I’d sternly say, “Don’t feel bad saying ‘No.’ You don’t owe anyone anything. Not for nothing.”
And I’d tell them not to be ashamed to be their authentic self. “Be yourself without apology,” I’d say. “Don’t ever be sorry for the art you make.”
However, I’d warn them of all the bad art that will be coming their way. They are going to make a lot of it. Sometimes, you have to make a lot of crappy shit before you make anything good. But that’s better than making no art. You have to make something. You must try and put in your best efforts, even if they suck balls.
“Slow down!” I’d say. God, I wish I had heard myself say that to myself and actually listened. I created everything like I was going to die at that very moment. No tomorrow, It was all so goddamn urgent. I didn’t slow down until I was in my 40s. It made all the difference, and I enjoyed the process more.
Here’s another: “Don’t be where you don’t want to be when you don’t want to be there.” Ha ha ha. I’d have to tell myself that for all the times I let fair-weathered friends drag me away from my work when I didn’t want to go with them. What a waste of time that was. When I did do that, it would take me days to recover. It exhausted me, and I’d regret it.
Lastly, I’d tell myself to stop worrying. I worried a lot. Needlessly. I probably had a lot to worry about, but worrying about it does not, and never did change the outcome. Of anything. (No shit, Sherlock!)
What about you? What would you tell your younger self if you could? I’d love to know. If you don’t want to disclose it all as I did (I did bear my soul to you here, how about some reciprocation?), maybe write it down in private and show it to your dog. It could be therapeutic.
I hope all my “lessons” were somewhat therapeutic. We’ve gone through quite the journey, like defining your Core Values, making a mission statement, and what else? Well…let’s go over the subjects, not the article titles:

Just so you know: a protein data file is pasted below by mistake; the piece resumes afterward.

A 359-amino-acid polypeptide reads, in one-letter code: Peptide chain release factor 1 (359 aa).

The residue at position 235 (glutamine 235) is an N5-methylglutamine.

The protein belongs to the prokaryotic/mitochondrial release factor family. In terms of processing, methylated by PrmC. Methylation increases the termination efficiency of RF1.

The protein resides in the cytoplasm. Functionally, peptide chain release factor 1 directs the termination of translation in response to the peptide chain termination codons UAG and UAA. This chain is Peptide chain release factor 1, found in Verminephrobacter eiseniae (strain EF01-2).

How important it is to define fears before goals and radical acceptance.
Knowing your biggest dreams and setting S.M.A.R.T. Goals.
What you can and can not control.
Creating an ideal workspace.
Finding your artistic voice.
The importance of documenting your work.
How to price your art.
Writing your artist’s statement.
How important your website is.
Building your CV and an exhibition history.
An exercise you can try to spark your creativity.
My view on how drawing and looking is everything.
Why being versatile and inconsistent isn’t a bad thing.
That sure was a lot of information. And it was all free of charge, I might add. I didn’t even ask for a donation or candy.
So, anyway, this concludes all my windbaging noise and art advice. Hopefully, it was helpful, and you’re walking away with a sense of resonance—with me, at least. Maybe we are both vibrating together in some way. That would be something worthwhile.
Please know that I was only trying to be helpful (because I want you to succeed) and wasn’t trying to be preachy. If I came off that way, well then, oops! and oh well. Too late! It’s over now. Nothing you can do about it now.